Super light coax?

Discussion in 'QRP Corner' started by N4QFY, Jun 17, 2020.

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  1. N4QFY

    N4QFY Ham Member QRZ Page

    I'm going to build a QCX+ 40m cw radio for backpacking and I'm going to make a dipole with the florescent 26 AWG copper clad antenna wire from DX Engineering. I'm trying to keep weight and bulk down because I'm hoping for a multiple day and later multiple week hike with it. The dipole will probably be made with a BNC to banana post adapter as the center.

    What's the lightest, thinnest, and most flexible coax I can mount BNC connectors to without creating significant loss? I'm also wondering what to use, if anything, for end insulators. Any line used will be 550 cord because I have a bunch and use it for so much in my hiking gear anyway.

    I'm building this low power kit as a fun learning experience and if it doesn't work well, I won't be out a lot of money and I already have a full size base radio at home. I've only ever made coax with pl259 connectors and usually with RG8x but that seems a bit heavy and bulky for hiking.

    I just answered my own question. Crimp on BNC work fine with RG58 and that's as thin and light as I know you can get. Any ideas about light small end insulators or should I just tie cord directly to the ends for a portable antenna?
     
    Last edited: Jun 17, 2020
  2. ON6KE

    ON6KE Ham Member QRZ Page

  3. N8TGQ

    N8TGQ Ham Member QRZ Page

    antenna01.jpg Consider using an end-fed half-wave antenna. The coax I use on mine is about 2 inches of rg174.
    Solder one end of the coax to the end-fed matcher, eliminating one connector.
    Then switch to an RCA plug and jack on the radio end. That takes up much less space and weight, much easier to solder to coax and will come loose when you trip over the wire at your campsite!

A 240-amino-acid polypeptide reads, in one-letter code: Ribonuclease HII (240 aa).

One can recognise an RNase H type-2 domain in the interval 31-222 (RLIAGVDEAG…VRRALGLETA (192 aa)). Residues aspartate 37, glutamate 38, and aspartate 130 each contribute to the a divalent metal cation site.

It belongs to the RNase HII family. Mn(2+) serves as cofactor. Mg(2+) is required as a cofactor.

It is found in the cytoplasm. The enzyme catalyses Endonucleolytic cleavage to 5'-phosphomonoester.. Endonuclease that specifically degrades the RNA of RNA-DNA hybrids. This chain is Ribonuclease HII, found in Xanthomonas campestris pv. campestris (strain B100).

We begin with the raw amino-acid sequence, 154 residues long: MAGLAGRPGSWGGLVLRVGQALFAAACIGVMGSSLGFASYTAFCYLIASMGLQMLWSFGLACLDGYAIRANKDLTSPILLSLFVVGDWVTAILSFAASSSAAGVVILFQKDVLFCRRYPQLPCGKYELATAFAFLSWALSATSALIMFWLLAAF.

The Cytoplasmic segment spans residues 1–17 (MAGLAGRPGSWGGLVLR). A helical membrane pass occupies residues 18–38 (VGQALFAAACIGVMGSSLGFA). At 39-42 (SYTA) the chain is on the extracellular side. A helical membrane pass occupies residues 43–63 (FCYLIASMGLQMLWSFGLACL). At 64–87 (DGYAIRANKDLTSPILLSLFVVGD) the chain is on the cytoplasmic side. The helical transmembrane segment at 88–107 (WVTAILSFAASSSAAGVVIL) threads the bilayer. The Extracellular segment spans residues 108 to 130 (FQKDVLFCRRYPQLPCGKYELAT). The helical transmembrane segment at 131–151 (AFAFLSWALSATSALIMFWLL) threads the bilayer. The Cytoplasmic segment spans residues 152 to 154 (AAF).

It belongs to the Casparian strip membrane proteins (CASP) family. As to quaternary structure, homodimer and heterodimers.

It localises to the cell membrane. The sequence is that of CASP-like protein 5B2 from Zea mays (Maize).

I use cotton kite string and no insulators on my hand-carried antennas. Its plenty strong enough for temporary light weight antennas and will "self destruct" after a season or two if I lose a length up in a tree.
     
    Last edited: Jun 17, 2020
    N0BUP and KA0USE like this.
  4. K6CLS

    K6CLS Ham Member QRZ Page

    yeah, RG174, or RG316

    Also, consider using #24 wire instead of #26, it'll work better. Try it at home first.
     
  5. N4QFY

    N4QFY Ham Member QRZ Page

    Excuse the stupid question but I just woke up a min ago and am only firing at about half still. What makes the #24 work better than the #26? DX Engineering says that it has a break strength of 26lbs and 62ft only weighs 1oz. Better SWR over a larger portion of the band?
     
  6. N4QFY

    N4QFY Ham Member QRZ Page

  7. N4QFY

    N4QFY Ham Member QRZ Page

    I have looked at end fed. My biggest worry is that the PCB won't hold up for me. I tend towards a tightly packed pack with a higher weight. I'm afraid that an unenclosed matcher would get destroyed.

    I never thought about changing the antenna connecter on the radio to something else. RCA plugs are plenty light and it gives it a nice trip break. I've never soldered them before, you say it's easier?
     
  8. N8TGQ

    N8TGQ Ham Member QRZ Page

    RCA plugs are easier to solder than BNCs for sure! Plus you dont need a crimp tool. Plus if your wire breaks, you can strip it back an inch or so and just stick it into the plug. Plus I can buy them at the local surplus store for 10 cents a piece.
    Dont worry about wire size. If there is a difference, its so small you couldn't measure it.
    QRPKits.com sells a half-wave matcher that has a nice metal box. I've never had a problem with the pc board one from QRPGuys tho. Another plus for both is the built in SWR indicator.
    If I were building up a QCX kit, I would just build the matcher inside tha case. All you would need is a simple banana jack to plug the wire in!
    Heres the kit I use for weekend hikes. If I'm going out longer, I take battery pack made up of 8 nimh AA cells. If needed, you can pick up AA cells anywhere. pocketrig01.jpg
     

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  9. KI4POT

    KI4POT Ham Member QRZ Page

    This is interesting. I never considered using RCA plugs in lieu of proper coax connectors. I especially like the safety aspect of it.
    For you guys doing it this way, have you noticed any issues with your connections from a performance standpoint?

    Chris
     
  10. K7JEM

    K7JEM Ham Member QRZ Page

    Phono plugs (or the Motorola equivalent) have been used for decades on high power (100 watt) VHF and UHF commercial radio equivalent, with no detrimental effects. Should be no degradation at all on HF.
     

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